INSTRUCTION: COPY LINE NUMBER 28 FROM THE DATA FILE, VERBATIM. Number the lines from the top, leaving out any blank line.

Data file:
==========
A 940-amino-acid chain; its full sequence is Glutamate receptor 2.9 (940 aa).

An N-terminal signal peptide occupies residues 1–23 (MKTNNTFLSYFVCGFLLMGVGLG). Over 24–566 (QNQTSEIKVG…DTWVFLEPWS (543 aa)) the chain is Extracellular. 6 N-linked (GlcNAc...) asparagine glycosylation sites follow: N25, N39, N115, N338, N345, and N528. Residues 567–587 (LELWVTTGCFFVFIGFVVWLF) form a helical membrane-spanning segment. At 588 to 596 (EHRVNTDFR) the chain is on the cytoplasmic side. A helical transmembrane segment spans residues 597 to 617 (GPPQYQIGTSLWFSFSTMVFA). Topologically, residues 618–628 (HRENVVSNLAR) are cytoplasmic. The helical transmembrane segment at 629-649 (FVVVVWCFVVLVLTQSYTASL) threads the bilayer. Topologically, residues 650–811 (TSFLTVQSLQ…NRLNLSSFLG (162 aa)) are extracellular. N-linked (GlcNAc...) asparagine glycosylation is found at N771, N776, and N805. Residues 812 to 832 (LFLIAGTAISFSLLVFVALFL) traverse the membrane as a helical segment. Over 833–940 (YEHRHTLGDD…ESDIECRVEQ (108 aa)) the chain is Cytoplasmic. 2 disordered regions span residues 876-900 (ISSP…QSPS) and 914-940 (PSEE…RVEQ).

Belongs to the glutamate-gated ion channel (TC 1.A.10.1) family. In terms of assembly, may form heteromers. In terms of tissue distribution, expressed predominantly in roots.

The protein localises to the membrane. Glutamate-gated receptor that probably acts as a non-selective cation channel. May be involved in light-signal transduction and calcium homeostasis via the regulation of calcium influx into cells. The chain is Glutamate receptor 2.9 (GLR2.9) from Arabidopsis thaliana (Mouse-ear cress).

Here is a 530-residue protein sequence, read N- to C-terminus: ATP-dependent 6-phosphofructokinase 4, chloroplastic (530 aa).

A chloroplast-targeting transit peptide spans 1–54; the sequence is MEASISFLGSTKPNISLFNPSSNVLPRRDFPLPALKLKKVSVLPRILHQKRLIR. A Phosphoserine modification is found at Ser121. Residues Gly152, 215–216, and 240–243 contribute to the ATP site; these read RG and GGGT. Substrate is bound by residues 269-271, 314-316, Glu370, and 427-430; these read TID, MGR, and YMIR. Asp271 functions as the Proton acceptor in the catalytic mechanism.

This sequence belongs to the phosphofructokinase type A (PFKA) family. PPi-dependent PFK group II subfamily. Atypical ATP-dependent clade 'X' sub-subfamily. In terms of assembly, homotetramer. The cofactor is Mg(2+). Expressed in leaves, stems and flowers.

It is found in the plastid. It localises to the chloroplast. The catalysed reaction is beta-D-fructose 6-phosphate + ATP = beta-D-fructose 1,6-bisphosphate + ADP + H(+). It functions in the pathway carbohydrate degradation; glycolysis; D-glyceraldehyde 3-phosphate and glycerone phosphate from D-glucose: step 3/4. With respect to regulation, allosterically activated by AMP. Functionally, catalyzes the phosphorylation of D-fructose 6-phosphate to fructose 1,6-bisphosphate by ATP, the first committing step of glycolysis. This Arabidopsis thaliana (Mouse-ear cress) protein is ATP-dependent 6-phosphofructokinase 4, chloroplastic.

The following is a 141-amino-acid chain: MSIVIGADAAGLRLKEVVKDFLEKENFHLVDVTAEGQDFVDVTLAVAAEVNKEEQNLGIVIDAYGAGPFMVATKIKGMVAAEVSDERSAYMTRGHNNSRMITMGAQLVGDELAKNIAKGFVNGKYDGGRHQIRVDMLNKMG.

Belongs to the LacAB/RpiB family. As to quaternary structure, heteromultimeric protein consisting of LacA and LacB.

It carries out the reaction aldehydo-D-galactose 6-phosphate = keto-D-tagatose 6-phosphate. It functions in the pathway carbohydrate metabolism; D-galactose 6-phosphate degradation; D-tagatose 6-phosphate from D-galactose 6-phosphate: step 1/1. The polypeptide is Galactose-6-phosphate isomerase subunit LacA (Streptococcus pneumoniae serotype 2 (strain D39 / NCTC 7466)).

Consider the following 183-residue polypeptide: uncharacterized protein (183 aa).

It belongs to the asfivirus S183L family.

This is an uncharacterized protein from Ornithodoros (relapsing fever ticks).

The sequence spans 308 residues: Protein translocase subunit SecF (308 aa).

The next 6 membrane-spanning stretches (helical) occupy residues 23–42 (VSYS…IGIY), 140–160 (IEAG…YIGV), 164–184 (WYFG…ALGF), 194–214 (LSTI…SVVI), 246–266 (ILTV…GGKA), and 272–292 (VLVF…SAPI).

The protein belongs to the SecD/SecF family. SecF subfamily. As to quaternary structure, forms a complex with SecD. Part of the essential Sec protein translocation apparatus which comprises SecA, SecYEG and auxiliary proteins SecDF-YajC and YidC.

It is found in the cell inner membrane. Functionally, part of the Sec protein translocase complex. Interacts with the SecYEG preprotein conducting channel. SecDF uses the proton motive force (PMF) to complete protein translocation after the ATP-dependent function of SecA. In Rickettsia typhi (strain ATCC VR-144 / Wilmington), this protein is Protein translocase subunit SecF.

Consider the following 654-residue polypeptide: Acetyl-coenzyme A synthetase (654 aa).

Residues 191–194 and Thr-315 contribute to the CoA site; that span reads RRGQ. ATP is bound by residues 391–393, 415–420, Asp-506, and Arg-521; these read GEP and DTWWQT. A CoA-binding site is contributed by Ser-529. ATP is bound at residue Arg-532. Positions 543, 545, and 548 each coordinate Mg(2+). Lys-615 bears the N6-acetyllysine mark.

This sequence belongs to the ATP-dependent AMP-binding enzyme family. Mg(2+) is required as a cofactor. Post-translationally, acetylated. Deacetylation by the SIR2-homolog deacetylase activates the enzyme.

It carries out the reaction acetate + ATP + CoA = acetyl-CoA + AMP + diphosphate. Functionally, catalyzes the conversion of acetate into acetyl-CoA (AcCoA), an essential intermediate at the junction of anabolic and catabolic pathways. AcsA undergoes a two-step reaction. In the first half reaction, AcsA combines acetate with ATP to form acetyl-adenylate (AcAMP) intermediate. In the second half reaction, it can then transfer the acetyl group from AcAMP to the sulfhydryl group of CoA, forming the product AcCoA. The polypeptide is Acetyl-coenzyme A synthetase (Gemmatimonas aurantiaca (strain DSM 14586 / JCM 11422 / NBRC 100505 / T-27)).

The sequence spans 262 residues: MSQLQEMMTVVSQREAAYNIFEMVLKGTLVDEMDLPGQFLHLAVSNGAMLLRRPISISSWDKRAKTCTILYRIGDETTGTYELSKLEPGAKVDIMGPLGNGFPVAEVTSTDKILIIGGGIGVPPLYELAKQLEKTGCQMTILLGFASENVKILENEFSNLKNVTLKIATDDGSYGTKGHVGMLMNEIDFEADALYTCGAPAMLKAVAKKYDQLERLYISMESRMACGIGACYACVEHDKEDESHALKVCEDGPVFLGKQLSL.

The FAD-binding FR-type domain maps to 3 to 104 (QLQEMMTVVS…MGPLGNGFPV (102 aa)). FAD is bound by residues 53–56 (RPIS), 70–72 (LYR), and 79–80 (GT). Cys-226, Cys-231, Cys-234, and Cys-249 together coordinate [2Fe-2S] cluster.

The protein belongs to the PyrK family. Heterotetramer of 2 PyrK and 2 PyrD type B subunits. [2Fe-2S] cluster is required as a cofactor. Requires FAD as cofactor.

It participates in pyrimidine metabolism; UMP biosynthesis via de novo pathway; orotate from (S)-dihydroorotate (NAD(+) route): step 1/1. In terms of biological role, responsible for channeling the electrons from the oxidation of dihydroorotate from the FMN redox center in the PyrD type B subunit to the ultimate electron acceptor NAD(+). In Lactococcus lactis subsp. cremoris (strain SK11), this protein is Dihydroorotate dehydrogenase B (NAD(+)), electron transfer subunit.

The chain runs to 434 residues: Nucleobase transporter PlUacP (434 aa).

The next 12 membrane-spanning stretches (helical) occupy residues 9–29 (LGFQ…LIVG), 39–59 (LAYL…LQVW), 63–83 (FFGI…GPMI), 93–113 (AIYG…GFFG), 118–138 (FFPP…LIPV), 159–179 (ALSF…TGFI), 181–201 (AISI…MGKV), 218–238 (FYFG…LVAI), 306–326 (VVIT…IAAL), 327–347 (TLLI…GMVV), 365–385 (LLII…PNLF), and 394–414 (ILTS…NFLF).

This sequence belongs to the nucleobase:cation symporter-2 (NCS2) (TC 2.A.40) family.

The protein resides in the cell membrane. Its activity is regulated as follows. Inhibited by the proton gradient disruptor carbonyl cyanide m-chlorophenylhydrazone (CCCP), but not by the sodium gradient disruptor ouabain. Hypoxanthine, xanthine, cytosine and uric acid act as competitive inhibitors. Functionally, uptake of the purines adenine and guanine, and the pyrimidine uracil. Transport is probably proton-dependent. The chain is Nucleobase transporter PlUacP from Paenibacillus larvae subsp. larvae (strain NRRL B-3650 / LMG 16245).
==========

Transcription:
The next 12 membrane-spanning stretches (helical) occupy residues 9–29 (LGFQ…LIVG), 39–59 (LAYL…LQVW), 63–83 (FFGI…GPMI), 93–113 (AIYG…GFFG), 118–138 (FFPP…LIPV), 159–179 (ALSF…TGFI), 181–201 (AISI…MGKV), 218–238 (FYFG…LVAI), 306–326 (VVIT…IAAL), 327–347 (TLLI…GMVV), 365–385 (LLII…PNLF), and 394–414 (ILTS…NFLF).